Provincetown +-10

The tip of Cape Cod has miles of windblown dunes, ocean on three sides, and Provincetown.  The village, P’town for short, sits on a deep harbor, has the hodge-podge of streets and gray shingled houses of an old whaling port, and is known for its long tradition of welcoming artists, writers, hippies (when there were hippies), and gays.  Its natural harbor likely attracted Viking explorers and was the first landfall for the Pilgrims, who eventually moved on to Plymouth and its rock.

We started our day in Provincetown at Herring Cove, watching the water, the gulls, bicyclists, and trying to avoid watching an uncomfortable-looking girl posing for photos in a bathing suit on a windy, cold morning that had everyone else (except us—hardy Alaskans) bundled in several layers of clothes.

Provincetown +-15

Rosehips at Herring Cove Beach

Provincetown +-20


LIghthouse at the tip of the Cape

Tip of the Cape

We then ventured into Provincetown, dwarfing the cars and pedestrians in our red Tundra, a pick-up that seems to grow increasingly gargantuan on the narrow streets here in the East.  We navigated the tiny streets in search of a parking space, while I grew increasingly nervous that we would never be able to extract ourselves.  Finally, thanks to directions from a policeman, we found a parking lot large enough to accommodate a truck.

Commercial Street

Commercial Street

By then it was mid-morning and already tourists were clogging the streets.  I cannot imagine what it is like on a summer weekend.  P’town is filled with the usual shops, restaurants, and galleries that you find in any seaside tourist town, but with an added profusion of rainbow flags.  And, in contrast with most tourist places, it is almost cultishly dog-friendly.

We joined the parade of dog lovers, following behind Zoe on her leash as she charmed every dog and person who looked her way.  Although we carried water and a dish for her, it wasn’t necessary.  All along the sidewalk, businesses set out bowls of drinking water for the doggy pedestrians.  Zoe’s favorite was at the Governor Bradford Inn, because it had ice cubes.  She stopped there twice.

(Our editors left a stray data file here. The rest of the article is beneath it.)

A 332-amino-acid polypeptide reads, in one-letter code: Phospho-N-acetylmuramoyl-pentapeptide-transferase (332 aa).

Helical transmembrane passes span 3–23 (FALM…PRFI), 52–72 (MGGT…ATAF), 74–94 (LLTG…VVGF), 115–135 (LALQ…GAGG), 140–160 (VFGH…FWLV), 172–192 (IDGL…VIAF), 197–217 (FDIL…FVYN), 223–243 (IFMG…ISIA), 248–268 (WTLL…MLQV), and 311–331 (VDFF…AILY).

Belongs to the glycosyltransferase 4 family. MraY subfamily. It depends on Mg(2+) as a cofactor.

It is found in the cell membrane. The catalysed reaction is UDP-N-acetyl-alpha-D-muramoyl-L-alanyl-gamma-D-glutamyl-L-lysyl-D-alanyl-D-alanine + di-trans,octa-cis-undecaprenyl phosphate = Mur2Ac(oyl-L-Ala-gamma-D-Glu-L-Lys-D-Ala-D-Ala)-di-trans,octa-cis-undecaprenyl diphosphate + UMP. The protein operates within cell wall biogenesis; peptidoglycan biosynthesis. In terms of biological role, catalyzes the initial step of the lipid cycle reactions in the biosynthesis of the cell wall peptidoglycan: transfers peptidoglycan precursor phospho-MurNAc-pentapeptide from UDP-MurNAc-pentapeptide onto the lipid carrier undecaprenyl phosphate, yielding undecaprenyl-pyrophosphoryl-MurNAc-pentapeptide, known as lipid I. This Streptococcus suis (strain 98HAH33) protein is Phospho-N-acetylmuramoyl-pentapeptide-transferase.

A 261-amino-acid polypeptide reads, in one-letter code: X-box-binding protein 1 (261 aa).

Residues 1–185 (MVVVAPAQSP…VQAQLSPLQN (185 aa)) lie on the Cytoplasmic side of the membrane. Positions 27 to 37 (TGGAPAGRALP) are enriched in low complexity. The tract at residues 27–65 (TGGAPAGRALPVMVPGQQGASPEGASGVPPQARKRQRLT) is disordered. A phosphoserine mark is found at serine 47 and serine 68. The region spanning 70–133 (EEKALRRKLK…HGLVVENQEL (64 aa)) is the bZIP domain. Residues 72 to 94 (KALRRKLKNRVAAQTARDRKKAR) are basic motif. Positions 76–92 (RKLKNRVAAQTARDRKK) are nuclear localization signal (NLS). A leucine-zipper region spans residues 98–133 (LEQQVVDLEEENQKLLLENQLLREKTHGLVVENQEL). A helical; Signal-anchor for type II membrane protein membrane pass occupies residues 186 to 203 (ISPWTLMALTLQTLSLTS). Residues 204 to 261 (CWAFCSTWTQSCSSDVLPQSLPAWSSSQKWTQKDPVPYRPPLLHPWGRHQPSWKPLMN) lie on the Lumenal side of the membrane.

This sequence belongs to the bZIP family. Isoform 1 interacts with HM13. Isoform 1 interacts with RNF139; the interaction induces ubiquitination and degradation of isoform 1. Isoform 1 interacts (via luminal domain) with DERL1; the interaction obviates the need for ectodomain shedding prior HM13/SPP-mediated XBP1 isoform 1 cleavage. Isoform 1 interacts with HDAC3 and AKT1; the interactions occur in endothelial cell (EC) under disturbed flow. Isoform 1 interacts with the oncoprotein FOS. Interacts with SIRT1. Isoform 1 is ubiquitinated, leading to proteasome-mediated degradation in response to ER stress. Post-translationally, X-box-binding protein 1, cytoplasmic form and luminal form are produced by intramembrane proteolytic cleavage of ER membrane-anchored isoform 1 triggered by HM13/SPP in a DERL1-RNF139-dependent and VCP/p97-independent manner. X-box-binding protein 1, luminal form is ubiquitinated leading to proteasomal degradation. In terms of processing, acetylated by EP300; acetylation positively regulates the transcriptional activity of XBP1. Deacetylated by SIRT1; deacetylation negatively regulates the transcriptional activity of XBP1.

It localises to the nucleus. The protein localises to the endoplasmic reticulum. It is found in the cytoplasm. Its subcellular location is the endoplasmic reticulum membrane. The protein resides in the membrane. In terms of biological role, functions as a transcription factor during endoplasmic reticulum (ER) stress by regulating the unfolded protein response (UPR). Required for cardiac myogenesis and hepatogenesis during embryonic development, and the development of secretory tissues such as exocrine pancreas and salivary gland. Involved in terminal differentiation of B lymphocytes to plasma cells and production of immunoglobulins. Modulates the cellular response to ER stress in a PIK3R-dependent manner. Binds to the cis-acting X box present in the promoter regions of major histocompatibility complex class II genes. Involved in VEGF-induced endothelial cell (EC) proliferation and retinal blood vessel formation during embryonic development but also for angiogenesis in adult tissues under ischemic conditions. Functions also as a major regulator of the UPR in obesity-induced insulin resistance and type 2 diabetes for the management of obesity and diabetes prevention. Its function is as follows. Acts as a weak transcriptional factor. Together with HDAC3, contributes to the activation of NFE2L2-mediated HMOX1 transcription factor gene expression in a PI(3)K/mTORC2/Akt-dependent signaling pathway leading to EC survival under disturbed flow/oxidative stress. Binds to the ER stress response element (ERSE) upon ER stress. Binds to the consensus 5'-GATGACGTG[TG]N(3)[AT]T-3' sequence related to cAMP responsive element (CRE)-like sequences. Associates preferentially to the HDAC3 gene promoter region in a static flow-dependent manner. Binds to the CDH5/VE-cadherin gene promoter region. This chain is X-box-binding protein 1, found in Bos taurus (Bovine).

Statue entitled "tourists" in front of the beautiful library

Statue entitled “tourists” in front of the beautiful library

Faces in alleyways

Faces in alleyways

Of course, Zoe was able to join us for lunch at a dog-friendly restaurant, where I had fresh local mussels—perfectly cooked with white wine, tomatoes, tarragon, and some chili for heat.  After lunch, we rambled around some more and headed to the docks.

I usually have french fries with this, my favorite lunch

I usually have french fries with the mussels–moules frites–my favorite lunch

And then, happiness—we went sailing.  I love to sail with a passion but have not been in a very long time.  Provincetown, lovely doggy place that it is, even has dog-friendly sailing.  So, Zoe added another mode of transportation to her already extensive resume.  The captain and crew, Rory and Sue, were wonderful and Zoe had company in the resident pup, Minnie.

Moon   a 30' Island Packet

Moondance II,  a 30′ Island Packet

Provincetown +-39_edited-1

Zoe settled right in

Zoe settled right in

Minnie's berth

Minnie’s berth

Provincetown +-52Provincetown +-58

Provincetown +-303

A bit overcast but with a good sailing breeze

Photos of local women on the old fishpacking plant

Photo tributes to local women on the old fishpacking plant

Heading back to the dock

Heading back to the dock

We went home tired and happy.  A salty dog and her crew.



Leave a Reply

Fill in your details below or click an icon to log in:

WordPress.com Logo

You are commenting using your WordPress.com account. Log Out /  Change )

Google+ photo

You are commenting using your Google+ account. Log Out /  Change )

Twitter picture

You are commenting using your Twitter account. Log Out /  Change )

Facebook photo

You are commenting using your Facebook account. Log Out /  Change )


Connecting to %s